UKSG Usage Statistics for Decision Making: London

18 Nov 2010 10:00
Europe/London

This new one-day seminar from UKSG follows on from the UKSG Usage Statistics Training Seminar, which has now been running successfully for several years.

Course summary/why you should attendUKSG training awarded the CILIP Seal of Recognition

Libraries have access to more data than ever before about the way that their electronic resources are being used by readers, and advances in standardisation led by the COUNTER initiative are making these more accessible and reliable as a basis for decision making.

At the same time, public sector institutions are being asked to make extremely difficult choices about priorities for spending.  Although this presents huge challenges, it can also be an impetus to change the ways in which services are provided.

This seminar offers four case studies on how usage statistics are informing the decision-making process in real life and gives delegates the chance to share their own experiences, positive and negative, with using statistics for decision making.

Course level and previous knowledge required

This course is at intermediate/advanced level, and aimed at those who already have some experience of gathering usage statistics.  It will be of particular interest to librarians and library managers working in the further and higher education sector but may also be of interest to those working in other areas of the scholarly information industry.

Please note: We also highly recommend the UKSG Usage Statistics Training Seminar, a practical workshop on gathering and manipulating usage statistics which is run twice a year.

Learning objectives

Delegates will:
• learn about practical ways that e-journal and e-book usage statistics have been used by staff in university libraries to inform decision-making processes
• discuss their own experiences of gathering and manipulating usage statistics in order to make financial, management, and service decisions.

Fee

UKSG members:   £150.00 + £26.25 VAT [17.5%] (total £176.25) 
Non-members:     £200.00 + £35.00 VAT [17.5%] (total £235.00)

The fee includes refreshments and lunch.

Venue

The Institute of Materials, Minerals and Mining (Library)
1 Carlton House Terrace
London
SW1Y 5DB
     
Tel.:  020 7451 7300 (Reception)

Programme

10.00  Registration and coffee

10.20  Welcome and introduction by the Chair and UKSG representative
Jill Taylor-Roe, Head of Liaison & Academic Services, Newcastle University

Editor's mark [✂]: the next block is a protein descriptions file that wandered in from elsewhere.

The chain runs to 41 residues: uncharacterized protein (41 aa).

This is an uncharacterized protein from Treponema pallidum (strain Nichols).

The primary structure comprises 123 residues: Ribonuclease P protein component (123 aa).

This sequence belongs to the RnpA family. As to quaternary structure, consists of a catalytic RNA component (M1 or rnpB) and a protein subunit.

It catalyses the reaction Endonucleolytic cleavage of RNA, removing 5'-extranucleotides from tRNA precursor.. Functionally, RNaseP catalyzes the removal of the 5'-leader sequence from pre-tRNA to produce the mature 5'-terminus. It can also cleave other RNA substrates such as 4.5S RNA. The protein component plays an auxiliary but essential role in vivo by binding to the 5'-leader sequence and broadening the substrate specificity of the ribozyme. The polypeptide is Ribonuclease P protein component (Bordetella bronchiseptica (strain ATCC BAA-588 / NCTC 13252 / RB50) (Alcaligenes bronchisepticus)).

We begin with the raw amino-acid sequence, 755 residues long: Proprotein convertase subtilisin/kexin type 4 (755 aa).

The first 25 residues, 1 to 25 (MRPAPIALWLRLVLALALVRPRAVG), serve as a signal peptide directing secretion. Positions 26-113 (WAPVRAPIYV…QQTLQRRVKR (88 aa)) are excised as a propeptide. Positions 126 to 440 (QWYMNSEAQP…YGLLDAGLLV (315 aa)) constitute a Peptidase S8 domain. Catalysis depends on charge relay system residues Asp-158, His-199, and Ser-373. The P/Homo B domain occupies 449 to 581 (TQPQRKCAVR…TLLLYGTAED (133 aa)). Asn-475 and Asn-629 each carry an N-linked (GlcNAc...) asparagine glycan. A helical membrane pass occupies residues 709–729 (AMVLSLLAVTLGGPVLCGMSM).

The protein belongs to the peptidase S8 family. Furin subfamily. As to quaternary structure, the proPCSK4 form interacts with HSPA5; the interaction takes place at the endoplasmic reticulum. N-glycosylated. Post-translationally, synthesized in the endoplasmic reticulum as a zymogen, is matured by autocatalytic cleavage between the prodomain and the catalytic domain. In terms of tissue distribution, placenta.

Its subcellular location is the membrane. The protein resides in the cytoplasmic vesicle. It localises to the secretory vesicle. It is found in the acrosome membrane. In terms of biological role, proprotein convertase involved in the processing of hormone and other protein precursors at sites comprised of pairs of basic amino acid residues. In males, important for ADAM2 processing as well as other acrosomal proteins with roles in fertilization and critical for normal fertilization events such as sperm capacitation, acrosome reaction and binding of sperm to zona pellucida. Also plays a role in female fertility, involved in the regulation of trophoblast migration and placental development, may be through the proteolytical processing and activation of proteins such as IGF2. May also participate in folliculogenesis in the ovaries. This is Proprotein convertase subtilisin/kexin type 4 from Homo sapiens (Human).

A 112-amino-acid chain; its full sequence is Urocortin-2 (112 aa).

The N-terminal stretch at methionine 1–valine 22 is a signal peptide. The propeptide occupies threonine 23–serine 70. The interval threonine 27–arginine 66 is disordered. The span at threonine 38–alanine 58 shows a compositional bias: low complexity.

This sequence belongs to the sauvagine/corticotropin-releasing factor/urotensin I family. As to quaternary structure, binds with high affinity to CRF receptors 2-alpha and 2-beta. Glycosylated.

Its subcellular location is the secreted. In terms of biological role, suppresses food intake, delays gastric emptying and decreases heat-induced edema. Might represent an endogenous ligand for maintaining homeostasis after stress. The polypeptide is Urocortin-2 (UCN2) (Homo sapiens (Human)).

10.30  Apples, oranges and other unfair comparisons: ensuring decisions are
based on reliable information
  
Terry Bucknell, Electronic Resources Manager, University of Liverpool

11.15  Patron-led acquisition of e-books: managing the risks and exploiting the benefits  
Jill Taylor-Roe, Head of Liaison & Academic Services, Newcastle University

12.00  Evaluating the Big Deal: what metrics matter?  
Selena Killick, Research & Development Officer, Cranfield University

12.45  Lunch

13.45  Counting the cost: the role usage statistics can play in a library subscriptions review  
Sarah Thompson, Acting Customer Services Manager and Content Acquisition Librarian, University of York

14.30  Questions for the panel on the case studies presented

15.00  Tea

15.15  Open forum
Delegates are invited to speak about issues and challenges they have encountered with usage statistics and managerial decision making, and invite comment and advice from the panel.  Comments are welcome on the day but to make this forum more effective, delegates are invited to submit their questions/issues for the panel, via the UKSG Administrator, at the time of booking.

15.45 Feedback and evaluation forms

16.00 Close of seminar

How to book

The booking date for this course has now passed.  For further information, please contact Karen Sadler at UKSG by e-mail:  karen@uksg.org  or be telephone: (0)1865 310834

Venue location details will be sent with confirmation of booking.

Cancellations

By Wednesday 10 November 2010: full refund
From Thursday 11 November 2010: no refund

NB:  UKSG reserves the right to alter or vary the programme due to events or circumstances beyond its reasonable control without being obliged to refund monies.

 

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